Thursday, July 07, 2005



Bill Adair , writing in the St. Petersburg Times, also sees a squeeze, but a different one. Yes, it's conservative Christian groups on the one side. But on the other, he writes: "The U.S. Chamber of Commerce wants Bush to nominate someone who is pro-business. Democrats want him to pick a middle-of-the-road justice like Sandra Day O'Connor, the Reagan nominee who announced her resignation Friday."

This rant is not about the Supreme Court, but instead:

I'm tired of the phrase "pro-business." I'm tired of it because it is vague to the point of having little meaning.

If you are pro-business, are you also pro-Enron? How about pro-Adelphia, pro-HealthSouth? Does being pro-business mean that all actions by all businesses are to be supported and excused?

If you are pro-business, are you also for predatory actions by behemoth chains, the Hollywoods and Blockbusters putting independent video rental stores out of business, the WalMarts driving the Mom-and-Pops into the dirt? Shouldn't you have to make a distinction between being pro-world-corporation-sized-business and pro-hey-I-know-the-guy-who-runs-this-place-business? Surely, there should be some distinction there, and just pro-business doesn't cut it.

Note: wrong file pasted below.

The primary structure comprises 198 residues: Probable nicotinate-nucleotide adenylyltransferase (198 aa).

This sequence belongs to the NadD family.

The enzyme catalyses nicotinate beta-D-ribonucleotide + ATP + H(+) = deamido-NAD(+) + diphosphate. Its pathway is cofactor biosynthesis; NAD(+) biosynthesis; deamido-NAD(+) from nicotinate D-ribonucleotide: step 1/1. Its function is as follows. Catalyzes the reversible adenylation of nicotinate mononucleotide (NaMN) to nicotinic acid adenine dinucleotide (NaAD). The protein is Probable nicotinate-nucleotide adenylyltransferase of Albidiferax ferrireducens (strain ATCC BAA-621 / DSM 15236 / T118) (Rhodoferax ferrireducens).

If you are pro-business, are you also pro-polluting-energy-companies, the kind that shows concern only for their expenses and nothing for the air that I breathe? How about unions and labor? If you are pro-business, does that mean you are for anti-union actions?

This phrase gets spewed out a lot, and frequently by politicians who want to keep the gravy train a-rollin'. I want some goddamned specificity here. Which businesses are you for, and how much is worth to you to be for that business? Is that business an actual constituent, meaning actually located in your area of representation, or did that business simply write you a check?

Also, fuck the Chamber of Commerce and their anti-Social Security plank.


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